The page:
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Revista da Escola de Enfermagem da USP

Print version ISSN 0080-6234On-line version ISSN 1980-220X

Rev. esc. enferm. USP vol.43 no.1 São Paulo Mar. 2009 



The art of Clown theater in care for hospitalized children


El arte del teatro clown en el cuidado de niños hospitalizados



Regina Aparecida Garcia de LimaI; Eliete Farias AzevedoII; Lucila Castanheira NascimentoIII; Semiramis Melani Melo RochaIV

INurse. Associate Professor of the Maternal-Child and Public Health Nursing Department at Ribeirão Preto College of Nursing at University of São Paulo. Ribeirão Preto, SP, Brazil.
IINursing undergraduate. Ribeirão Preto College of Nursing at University of São Paulo/WHO Collaborating Centre for Nursing Research Development. Ribeirão Preto, SP, Brazil.
IIINurse. PhD. Professor of the Maternal-Child and Public Health Nursing Department at Ribeirão Preto College of Nursing at University of São Paulo/WHO Collaborating Centre for Nursing Research Development. Ribeirão Preto, SP, Brazil.
IVNurse. Full Professor of the Maternal-Child and Public Health Nursing Department at Ribeirão Preto College of Nursing at University of São Paulo. Ribeirão Preto, SP, Brazil.

Correspondence addressed to




Hospitalization can be a very traumatic experience for children and their family members. The purpose of this study was to explore the experience of using clown theater art in the care for hospitalized children, starting with an activity developed by undergraduate students in the healthcare area. Data were obtained by observing 20 children and 11 students, characters in the clown theater interacting in the pediatric clinic in a school hospital in the state of São Paulo. The empirical data were analyzed with the thematic content analysis, which were grouped around the following themes: artistic expressions as a form of communication, participation of the binomial child and accompanying partner, and the clown as a therapeutic resource. The results show that this experience was a concrete intervention, emphasizing the children's develop-ment process, since it opens up a space for fantasy, laughter, happiness and the appropriation of the hospital routine; it is an example of widening the diagnostic and the-rapeutic process with the incorporation of in-tervention focusing on the affective, emotional and cultural necessities of the child and the family, in the search for non-trauma-tic care.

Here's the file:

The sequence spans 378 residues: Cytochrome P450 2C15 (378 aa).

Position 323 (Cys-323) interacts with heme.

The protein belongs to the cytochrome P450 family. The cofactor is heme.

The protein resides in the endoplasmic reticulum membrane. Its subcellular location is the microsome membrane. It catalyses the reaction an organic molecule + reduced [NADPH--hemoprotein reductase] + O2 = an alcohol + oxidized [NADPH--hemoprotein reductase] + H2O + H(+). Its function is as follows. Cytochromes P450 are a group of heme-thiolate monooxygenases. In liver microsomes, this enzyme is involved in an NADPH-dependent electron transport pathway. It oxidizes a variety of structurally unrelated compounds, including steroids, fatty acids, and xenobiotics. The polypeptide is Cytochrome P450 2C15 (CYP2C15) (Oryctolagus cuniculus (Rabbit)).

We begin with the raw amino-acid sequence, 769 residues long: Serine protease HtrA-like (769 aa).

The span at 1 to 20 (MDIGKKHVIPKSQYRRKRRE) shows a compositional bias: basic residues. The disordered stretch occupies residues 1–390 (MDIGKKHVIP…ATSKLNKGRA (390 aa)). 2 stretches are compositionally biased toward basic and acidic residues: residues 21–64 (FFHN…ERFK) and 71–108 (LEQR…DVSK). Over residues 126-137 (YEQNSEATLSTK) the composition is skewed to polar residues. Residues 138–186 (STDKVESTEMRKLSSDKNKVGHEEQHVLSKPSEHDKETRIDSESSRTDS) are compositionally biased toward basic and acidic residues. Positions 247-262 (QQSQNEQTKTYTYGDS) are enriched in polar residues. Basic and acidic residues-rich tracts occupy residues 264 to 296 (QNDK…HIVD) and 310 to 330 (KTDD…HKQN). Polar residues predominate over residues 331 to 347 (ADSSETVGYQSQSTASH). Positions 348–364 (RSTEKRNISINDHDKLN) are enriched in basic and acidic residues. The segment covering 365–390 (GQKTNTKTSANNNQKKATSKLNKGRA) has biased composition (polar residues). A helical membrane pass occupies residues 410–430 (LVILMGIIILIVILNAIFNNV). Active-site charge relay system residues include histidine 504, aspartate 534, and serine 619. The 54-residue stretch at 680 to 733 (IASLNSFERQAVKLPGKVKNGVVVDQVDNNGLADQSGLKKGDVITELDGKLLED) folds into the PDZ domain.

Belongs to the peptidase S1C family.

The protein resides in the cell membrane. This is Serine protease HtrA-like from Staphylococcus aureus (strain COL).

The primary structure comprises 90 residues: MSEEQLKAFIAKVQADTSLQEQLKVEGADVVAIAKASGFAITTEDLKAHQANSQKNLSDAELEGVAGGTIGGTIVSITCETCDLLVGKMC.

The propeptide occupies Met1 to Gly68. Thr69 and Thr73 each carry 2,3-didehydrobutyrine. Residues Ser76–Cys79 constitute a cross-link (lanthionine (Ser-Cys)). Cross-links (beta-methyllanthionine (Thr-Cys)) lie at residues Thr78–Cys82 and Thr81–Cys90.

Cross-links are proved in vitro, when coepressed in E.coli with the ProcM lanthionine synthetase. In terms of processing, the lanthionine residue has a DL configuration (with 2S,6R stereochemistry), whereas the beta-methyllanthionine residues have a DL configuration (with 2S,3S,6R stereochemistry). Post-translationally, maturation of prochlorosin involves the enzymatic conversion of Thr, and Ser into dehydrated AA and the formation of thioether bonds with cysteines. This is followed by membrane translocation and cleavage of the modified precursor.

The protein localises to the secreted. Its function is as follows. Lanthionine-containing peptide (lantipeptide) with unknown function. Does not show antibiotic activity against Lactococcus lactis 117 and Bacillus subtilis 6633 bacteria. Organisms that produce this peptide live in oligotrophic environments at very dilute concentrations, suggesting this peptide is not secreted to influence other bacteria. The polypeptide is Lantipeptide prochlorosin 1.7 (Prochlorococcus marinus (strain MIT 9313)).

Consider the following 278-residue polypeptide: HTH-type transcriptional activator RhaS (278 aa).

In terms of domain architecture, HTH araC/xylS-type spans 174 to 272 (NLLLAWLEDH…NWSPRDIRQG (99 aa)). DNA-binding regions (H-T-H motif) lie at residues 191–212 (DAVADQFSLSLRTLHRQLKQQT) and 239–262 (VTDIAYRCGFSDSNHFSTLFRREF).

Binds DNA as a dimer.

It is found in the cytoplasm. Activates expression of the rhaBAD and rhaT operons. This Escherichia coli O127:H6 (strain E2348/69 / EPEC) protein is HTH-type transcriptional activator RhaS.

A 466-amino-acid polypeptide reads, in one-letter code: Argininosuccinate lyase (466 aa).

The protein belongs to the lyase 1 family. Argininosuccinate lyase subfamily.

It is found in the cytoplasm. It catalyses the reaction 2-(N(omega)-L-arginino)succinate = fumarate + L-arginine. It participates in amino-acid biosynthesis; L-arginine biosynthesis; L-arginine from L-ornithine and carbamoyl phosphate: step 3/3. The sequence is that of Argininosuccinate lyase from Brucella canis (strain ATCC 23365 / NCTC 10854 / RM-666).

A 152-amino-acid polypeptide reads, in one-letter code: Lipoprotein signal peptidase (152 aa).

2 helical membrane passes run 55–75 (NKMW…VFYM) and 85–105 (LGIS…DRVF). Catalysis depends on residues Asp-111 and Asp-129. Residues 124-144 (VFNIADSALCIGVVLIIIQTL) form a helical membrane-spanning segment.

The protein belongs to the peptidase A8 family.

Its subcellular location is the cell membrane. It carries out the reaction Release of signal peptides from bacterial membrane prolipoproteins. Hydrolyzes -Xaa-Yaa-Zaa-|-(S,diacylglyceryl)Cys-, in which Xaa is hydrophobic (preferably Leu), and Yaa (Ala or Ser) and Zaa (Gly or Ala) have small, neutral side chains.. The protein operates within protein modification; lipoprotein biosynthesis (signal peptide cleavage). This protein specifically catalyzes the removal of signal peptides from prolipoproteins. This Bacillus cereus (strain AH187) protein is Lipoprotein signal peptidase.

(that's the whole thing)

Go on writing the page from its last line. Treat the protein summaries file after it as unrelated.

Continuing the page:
Key words:Child, hospitalized. Play and playthings. Pediatric nursing.


La hospitalización puede ser una experiencia traumática para los niños y sus familiares. El objetivo de este estudio fue explorar la experiencia de la utilización del arte del teatro clown en el cuidado de niños hospitalizados, a partir de una actividad desarrollada por alumnos de cursos de graduación del área de la salud. Los datos fueron obteni-dos mediante la observación de 20 niños y 11 alumnos, personajes del teatro clown en interacción en la clínica pediátrica de un hospital escuela del interior del estado de San Pablo. Los datos empíricos fueron analizados según el análisis temático del contenido, los cuales fueron agrupados alrededor de

los siguientes temas: expresiones artísticas como forma de comunicación, participación del binomio niño y acompañante y el clown como recurso terapéutico. Los resultados indicaron que esta experiencia se constituyó en una intervención concreta que valoriza el proceso de desarrollo infantil, ya que abre es-pacio para la fantasía, la risa, la alegría y la apropiación de lo cotidiano en el hospital; además es un ejemplo de ampliación del proceso diagnóstico y terapéutico con la incorporación de intervenciones que privilegian las necesidades afectivas, emocionales y culturales del niño y su familia, en la busca del cuidado sin traumas.

Descriptores: Niño hospitalizado. Juego e implementos de juego. Enfermería pediátrica.




Nowadays, healthcare for hospitalized children has conferred significant importance to complementary therapies, the conventional diagnostic and therapeutic processes, with the purpose of privileging the affective, emotional, social and cultural necessities of the child in the search for non-traumatic care, defined as providing therapeutic care with interventions that eliminate or minimize psychological and physical discomfort undergone by the children and their relatives(1).